The series itself was also supposed to be incalculable from any number of previous codes without possessing that one actual fob, but that's less useful now. A PS3 could probably crack a series in a few days or weeks. But at the time, this was a herculean task requiring centuries.

They also wanted each series to be unique to a specific automobile. Even if you had a working series with the working algorithm (say, by taking apart a number of fobs) and just started broadcasting unlock codes, the chances of crossing another car's series would literally be over 1 in ten trillion. So you couldn't go into a parking lot and just try your hand. It did, however, mean the car needed to be reprogrammed by the dealer if you lost your keys.

Even at worst, tho, it's much better than the mechanical key. Generally, a given model year only had ~10 keys possible. If you had all 10 keys, you could drive any car of that model any time you wanted. Repo men would frequently keep a keychain of "GM keys" etc., as in: 'We need to repossess a pinto? That'll be key #85 or so'. People wound up on fark after driving the wrong car home a couple times.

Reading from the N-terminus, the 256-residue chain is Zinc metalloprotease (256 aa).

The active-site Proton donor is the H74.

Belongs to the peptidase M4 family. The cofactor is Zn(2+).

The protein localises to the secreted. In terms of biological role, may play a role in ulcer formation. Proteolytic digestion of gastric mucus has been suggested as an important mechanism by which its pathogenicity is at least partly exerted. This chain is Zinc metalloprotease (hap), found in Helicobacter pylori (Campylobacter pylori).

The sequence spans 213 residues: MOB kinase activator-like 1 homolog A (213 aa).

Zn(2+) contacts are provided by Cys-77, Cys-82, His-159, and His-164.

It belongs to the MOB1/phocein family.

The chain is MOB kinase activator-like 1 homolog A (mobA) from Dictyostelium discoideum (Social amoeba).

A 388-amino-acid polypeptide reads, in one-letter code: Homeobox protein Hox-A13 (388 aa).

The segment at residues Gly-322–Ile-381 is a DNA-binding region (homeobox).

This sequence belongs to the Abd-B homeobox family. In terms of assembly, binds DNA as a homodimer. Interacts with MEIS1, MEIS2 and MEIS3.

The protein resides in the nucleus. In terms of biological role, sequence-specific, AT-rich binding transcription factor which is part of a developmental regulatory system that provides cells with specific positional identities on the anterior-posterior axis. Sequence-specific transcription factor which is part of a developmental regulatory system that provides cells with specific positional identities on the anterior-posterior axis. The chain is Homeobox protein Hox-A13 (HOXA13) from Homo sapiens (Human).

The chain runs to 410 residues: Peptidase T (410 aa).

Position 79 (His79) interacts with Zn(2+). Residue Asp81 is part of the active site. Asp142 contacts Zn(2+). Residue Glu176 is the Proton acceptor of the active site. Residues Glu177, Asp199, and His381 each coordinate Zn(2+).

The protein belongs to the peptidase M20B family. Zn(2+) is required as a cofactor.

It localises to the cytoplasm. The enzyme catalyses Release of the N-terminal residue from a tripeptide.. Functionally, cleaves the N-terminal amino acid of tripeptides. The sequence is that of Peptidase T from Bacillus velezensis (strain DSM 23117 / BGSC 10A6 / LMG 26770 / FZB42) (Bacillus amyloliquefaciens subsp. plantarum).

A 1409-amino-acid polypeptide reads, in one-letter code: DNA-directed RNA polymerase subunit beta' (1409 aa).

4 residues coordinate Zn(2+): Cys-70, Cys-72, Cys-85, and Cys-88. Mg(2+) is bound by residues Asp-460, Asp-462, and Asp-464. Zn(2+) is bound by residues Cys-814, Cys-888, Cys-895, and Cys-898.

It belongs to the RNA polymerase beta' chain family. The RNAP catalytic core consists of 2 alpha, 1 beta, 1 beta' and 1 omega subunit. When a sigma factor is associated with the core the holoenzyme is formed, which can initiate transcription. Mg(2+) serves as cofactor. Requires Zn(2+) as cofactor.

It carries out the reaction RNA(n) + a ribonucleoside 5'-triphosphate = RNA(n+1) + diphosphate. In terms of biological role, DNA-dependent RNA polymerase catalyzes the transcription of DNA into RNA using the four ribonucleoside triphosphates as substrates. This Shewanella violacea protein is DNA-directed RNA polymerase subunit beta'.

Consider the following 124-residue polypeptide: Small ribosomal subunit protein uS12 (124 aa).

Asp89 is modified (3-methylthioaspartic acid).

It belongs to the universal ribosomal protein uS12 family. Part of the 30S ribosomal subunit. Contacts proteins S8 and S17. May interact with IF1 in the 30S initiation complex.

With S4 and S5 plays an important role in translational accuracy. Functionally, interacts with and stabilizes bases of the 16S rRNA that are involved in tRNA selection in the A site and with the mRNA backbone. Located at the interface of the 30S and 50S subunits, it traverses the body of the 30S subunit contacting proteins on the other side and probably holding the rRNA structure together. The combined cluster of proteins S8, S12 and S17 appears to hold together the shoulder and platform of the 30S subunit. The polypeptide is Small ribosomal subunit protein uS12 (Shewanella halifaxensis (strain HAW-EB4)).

2012-09-20 02:42:14 AM  
1 vote:
I know this may make me the odd man out, but... I really don't have a problem with just sticking a real key into the ignition and turning it to start the car. In fact, I'd rather that car manufacturers stop adding this kind of crap to cars so that they can hold down the prices.

/yeah, I know...
//get the f*ck off my lawn
2012-09-20 01:39:07 AM  
1 vote:

Raoul Eaton: This is one more example of why I'm not an early adopter, particularly with wireless anything.

///wired the house with cat 5 cable.


Comme ceci?

www.widescreenwallpapers.org